Treating Monoclonal Antibody Release in UK Patients with No Antibody Response • Protecting Children’s Health

Eligible COVID patients in UK hospitals are offered monoclonal antibody treatment ronapreve, a combination of two monoclonal antibodies that work by binding to two different protein sites on the SARS-CoV-2 spike and secreting the ability of the virus to infect cells.

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Suitable patients with COVID-19 in UK hospitals that have not developed an antibody response against SARS-CoV-2 will offer monoclonal antibody treatment ronapreve from this week, the government has announced.

The drug is a combination of two monoclonal antibodies (casirivimab and imdevimab), which work by binding to two different SARS-CoV-2 sites. protein on the spike and eliminate the ability of the virus to infect cells. This is the first neutralizing the drug antibody specifically designed to treat COVID-19 approved by the Medicines and Healthcare Products Regulatory Agency (as of August 2021).

Ronapreve will be given to patients without antibodies – who must be age 50 or older, or aged 12 to 49 and considered immunocompromised – by drip. The government says they have secured enough supply for National Health Service patients across the country and that antibody testing will be used to determine which patients are eligible.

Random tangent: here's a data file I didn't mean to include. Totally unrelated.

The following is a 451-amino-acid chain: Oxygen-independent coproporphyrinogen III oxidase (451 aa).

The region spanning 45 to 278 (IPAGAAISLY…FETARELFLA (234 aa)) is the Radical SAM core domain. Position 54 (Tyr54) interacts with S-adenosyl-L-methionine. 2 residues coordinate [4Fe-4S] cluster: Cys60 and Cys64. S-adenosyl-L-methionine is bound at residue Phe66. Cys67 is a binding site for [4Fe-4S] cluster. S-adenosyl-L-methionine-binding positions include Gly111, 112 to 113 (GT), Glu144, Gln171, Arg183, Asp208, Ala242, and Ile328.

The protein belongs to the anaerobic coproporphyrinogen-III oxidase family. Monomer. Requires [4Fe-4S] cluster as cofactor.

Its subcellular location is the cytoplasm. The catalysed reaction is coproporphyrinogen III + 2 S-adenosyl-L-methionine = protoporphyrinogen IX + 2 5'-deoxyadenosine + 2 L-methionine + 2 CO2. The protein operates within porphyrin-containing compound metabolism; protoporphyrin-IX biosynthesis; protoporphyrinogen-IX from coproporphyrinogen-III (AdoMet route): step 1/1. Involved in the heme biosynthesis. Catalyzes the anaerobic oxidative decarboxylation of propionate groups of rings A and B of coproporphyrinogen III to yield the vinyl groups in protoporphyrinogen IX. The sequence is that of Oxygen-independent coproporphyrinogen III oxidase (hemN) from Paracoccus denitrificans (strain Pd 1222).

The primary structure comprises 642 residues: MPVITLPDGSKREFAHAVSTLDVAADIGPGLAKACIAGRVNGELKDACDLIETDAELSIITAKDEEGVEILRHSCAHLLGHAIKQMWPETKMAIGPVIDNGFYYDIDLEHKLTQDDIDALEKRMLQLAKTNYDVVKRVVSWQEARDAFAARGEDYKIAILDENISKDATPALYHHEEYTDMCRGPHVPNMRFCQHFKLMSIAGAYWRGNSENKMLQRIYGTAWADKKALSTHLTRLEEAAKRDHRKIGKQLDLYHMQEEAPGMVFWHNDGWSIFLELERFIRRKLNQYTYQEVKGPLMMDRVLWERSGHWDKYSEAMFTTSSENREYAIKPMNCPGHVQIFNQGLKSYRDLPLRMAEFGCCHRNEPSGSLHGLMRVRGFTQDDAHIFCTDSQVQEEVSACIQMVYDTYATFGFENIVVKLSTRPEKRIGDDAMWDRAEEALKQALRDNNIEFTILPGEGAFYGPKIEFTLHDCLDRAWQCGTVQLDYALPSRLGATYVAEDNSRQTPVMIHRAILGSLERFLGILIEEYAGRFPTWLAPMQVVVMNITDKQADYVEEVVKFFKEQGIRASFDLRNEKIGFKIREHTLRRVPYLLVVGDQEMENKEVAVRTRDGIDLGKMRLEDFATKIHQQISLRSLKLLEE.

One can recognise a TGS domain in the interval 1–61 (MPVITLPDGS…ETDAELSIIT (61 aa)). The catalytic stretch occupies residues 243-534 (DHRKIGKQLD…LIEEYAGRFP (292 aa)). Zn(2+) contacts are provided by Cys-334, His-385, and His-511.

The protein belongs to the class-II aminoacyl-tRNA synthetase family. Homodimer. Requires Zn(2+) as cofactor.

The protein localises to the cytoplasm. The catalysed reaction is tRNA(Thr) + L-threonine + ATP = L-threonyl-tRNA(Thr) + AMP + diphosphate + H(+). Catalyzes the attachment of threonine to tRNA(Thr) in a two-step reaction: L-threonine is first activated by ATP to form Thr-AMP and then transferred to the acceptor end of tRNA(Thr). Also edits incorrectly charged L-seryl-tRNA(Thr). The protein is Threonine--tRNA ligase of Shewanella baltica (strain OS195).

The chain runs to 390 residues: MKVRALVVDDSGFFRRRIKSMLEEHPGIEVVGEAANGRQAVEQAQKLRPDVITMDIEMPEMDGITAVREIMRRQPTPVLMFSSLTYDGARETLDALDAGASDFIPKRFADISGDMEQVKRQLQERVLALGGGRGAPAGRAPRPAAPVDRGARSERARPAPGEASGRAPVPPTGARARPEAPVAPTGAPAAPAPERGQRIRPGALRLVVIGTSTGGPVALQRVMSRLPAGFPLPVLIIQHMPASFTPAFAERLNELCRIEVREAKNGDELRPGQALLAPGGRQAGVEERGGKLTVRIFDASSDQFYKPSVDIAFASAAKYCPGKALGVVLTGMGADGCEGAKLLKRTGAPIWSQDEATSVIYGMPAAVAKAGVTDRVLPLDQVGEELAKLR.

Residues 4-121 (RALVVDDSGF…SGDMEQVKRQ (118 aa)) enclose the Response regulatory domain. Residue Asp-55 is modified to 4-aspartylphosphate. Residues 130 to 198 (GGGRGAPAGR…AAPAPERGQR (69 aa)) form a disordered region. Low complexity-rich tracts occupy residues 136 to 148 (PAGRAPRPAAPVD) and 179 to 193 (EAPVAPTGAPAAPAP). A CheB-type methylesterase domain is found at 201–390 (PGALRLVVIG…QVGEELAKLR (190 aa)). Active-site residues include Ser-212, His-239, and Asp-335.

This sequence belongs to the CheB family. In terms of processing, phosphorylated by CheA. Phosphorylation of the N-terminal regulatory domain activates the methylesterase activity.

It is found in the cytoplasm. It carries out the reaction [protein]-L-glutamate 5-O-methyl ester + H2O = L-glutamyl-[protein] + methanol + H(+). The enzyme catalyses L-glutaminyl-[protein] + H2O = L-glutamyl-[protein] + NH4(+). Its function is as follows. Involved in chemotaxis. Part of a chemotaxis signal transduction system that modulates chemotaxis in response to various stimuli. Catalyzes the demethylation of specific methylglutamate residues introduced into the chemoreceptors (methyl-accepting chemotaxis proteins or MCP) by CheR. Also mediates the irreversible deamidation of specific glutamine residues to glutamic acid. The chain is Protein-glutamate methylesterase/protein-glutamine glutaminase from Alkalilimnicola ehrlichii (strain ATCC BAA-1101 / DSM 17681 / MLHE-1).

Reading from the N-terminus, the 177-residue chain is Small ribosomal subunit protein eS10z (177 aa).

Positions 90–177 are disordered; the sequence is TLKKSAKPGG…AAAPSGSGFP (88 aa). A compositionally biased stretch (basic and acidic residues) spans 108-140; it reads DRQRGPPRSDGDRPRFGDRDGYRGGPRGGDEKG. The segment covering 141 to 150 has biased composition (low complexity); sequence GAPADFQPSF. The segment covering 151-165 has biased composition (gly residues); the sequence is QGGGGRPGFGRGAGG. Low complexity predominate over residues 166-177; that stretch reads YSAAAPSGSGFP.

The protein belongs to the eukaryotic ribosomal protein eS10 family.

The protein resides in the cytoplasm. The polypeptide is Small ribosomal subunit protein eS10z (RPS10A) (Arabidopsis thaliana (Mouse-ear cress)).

England’s health secretary, Sajid Javid, said:

“We are ensuring innovative treatment for our most vulnerable patients in hospitals across the UK… The UK is leading the world in identifying and launching life-saving medicines, especially for COVID-19, and will continue our vital work to find the best treatments available to save lives and protect the NHS. “

Japan was the first country to issue a drug license in July after a phase III trial reported that it reduced hospital admissions or deaths by 70% in high -risk undiagnosed patients. Treatment was administered by injection or infusion and was found to reduce the duration of symptoms to four days.

The combination of casirivimab and imdevimab was also tested as part of the UK Rehabilitation trial, which concluded that it reduced the risk of death when given to hospitalized patients with severe COVID-19 unattended. in the natural antibody response to the virus.

Originally published on The BMJ September 21, 2021, written by Elisabeth Mahase, copy here under CC BY NC license terms.

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